Although melatonin is a hormone that is naturally produced in the body to help regulate the sleep-wake cycle, it can also be taken as a dietary supplement. Recently, researchers have discovered that melatonin could be used to help prevent or treat Covid-19.
According to a study published in the journal PLOS Biology, melatonin was associated with an almost 30 percent reduced likelihood of contracting Covid-19.
However, additional studies are required about the over-the-counter supplement, the researchers said.
“It is very important to note these findings do not suggest people should start to take melatonin without consulting their physician,” lead researcher Feixiong Cheng of the Cleveland Clinic’s Genomic Medicine Institute said in a statement.
“Large-scale observational studies and randomized controlled trials are critical to validate the clinical benefit of melatonin for patients with COVID-19,” he added. “But we are excited about the associations put forth in this study and the opportunity to further explore them.”
Cheng and his team used artificial intelligence to comb through a Covid-19 registry of nearly 27,000 people at the hospital. They found that people who were supplementing with melatonin were nearly 28 percent less likely to test positive for the disease.
The difference is even more significant among people of color.
“Importantly, melatonin usage is associated with a 52 percent reduced likelihood of a positive laboratory test result for SARS-CoV-2 in African Americans,” the study said.
“When we got this result, we were very excited,” Cheng told KIRO 7. “If our findings can help the patients, that’s our goal and mission — and at the Cleveland Clinic as well.”
“I read the article about melatonin and sleep and I was like, ‘I already take melatonin every day!’” Seattle resident Ruth Harvey told KIRO 7. “I said, ‘That’s great, maybe I’m doing the right thing to stay healthy.’ It’s really encouraging.”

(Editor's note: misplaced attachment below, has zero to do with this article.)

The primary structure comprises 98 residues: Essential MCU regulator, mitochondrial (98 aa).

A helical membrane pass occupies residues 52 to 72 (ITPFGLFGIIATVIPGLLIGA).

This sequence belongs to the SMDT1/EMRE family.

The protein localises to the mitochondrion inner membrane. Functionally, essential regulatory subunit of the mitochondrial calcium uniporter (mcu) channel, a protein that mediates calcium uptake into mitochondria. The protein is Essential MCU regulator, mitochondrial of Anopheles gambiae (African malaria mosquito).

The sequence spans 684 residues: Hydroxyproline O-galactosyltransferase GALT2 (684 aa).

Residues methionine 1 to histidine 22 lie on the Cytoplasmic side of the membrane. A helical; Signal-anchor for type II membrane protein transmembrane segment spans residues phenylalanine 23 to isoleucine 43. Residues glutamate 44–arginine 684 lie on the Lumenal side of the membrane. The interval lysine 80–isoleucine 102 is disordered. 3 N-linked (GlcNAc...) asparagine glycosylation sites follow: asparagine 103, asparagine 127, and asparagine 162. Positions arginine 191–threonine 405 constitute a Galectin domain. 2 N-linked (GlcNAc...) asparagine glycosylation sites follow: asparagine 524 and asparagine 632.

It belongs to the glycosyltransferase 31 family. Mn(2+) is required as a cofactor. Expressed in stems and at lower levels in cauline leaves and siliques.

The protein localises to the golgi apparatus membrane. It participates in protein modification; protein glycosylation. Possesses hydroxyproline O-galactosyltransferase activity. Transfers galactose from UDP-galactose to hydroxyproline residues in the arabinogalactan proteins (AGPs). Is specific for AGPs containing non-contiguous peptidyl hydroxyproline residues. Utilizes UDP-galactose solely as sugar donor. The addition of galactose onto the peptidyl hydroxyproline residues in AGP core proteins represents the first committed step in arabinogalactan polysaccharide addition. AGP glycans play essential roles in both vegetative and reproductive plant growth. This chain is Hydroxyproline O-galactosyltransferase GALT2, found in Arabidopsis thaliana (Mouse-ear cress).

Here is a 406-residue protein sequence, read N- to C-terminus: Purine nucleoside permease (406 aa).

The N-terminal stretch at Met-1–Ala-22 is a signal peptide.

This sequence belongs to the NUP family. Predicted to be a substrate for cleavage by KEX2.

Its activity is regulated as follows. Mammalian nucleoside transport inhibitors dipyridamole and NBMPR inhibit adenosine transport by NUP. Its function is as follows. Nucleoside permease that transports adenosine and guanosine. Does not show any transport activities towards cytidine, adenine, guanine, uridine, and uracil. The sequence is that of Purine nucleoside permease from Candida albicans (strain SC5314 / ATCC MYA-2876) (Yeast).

When President Trump was treated for Covid-19 he also received melatonin among other things like zinc, vitamin D, famotidine and aspirin.
When asked if people who take melatonin are less susceptible to the virus because they are getting better sleep or because of the supplement itself, Cheng said researchers don’t know the “exact mechanism” yet.
“But more and more data comes out that support our hypothesis,” he told KIRO 7, adding that studies increasingly show melatonin also can help regulate the immune system.
In addition, other studies have shown that melatonin can also help reduce chronic and acute inflammation.
“Melatonin can also help us improve our human body — what we call tolerance. To help us reduce the tissue or organ damage induced by COVID infection,” Cheng said.
A study of thousands of intubated Covid-19 patients done by Columbia University Irving Medical Center found that patients who were given melatonin after getting intubated, showed better outcomes.
Researchers from the University of Toronto found that melatonin can be added to increase the efficacy of coronavirus vaccines.
There are currently eight clinical trials underway across the globe to further confirm the benefits of melatonin against Covid-19. If the widely available sleep hormone does prove to help people, it would instantly become the safest, least expensive and most readily accessible medicine to fight the deadly coronavirus.